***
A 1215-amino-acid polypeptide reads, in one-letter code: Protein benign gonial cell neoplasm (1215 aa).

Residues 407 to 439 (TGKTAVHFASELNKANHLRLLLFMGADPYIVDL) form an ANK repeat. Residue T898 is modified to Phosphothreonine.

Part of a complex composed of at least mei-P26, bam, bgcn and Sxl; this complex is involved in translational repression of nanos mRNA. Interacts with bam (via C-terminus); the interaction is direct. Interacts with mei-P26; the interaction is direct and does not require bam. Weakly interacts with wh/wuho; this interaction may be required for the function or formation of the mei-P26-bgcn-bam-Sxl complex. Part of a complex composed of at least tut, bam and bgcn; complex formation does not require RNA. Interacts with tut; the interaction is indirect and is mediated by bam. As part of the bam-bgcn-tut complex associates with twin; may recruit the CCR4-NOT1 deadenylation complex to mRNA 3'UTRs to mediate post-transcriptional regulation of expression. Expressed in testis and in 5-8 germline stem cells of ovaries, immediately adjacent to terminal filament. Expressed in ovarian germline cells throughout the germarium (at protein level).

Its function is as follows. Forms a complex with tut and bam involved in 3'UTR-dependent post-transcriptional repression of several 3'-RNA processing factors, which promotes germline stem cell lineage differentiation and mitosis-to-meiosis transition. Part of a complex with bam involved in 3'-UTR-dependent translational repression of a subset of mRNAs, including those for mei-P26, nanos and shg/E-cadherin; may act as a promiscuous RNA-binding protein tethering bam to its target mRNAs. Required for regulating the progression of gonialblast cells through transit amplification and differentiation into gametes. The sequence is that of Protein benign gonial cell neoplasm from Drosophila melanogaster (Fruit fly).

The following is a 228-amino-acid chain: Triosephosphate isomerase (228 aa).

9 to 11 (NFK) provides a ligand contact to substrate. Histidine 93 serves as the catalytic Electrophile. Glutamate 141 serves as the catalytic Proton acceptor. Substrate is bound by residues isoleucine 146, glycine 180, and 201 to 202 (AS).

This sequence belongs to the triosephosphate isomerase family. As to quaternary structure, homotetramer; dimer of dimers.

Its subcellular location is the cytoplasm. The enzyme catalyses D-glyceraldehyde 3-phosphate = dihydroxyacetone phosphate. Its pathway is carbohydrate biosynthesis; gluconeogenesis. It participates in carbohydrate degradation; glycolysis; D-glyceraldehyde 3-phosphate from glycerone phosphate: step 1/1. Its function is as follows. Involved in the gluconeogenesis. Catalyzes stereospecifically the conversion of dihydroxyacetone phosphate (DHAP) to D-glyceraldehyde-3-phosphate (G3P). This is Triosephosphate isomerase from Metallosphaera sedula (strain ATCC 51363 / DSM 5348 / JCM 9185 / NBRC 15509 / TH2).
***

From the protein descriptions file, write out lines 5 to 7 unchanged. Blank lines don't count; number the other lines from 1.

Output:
The following is a 228-amino-acid chain: Triosephosphate isomerase (228 aa).

9 to 11 (NFK) provides a ligand contact to substrate. Histidine 93 serves as the catalytic Electrophile. Glutamate 141 serves as the catalytic Proton acceptor. Substrate is bound by residues isoleucine 146, glycine 180, and 201 to 202 (AS).

This sequence belongs to the triosephosphate isomerase family. As to quaternary structure, homotetramer; dimer of dimers.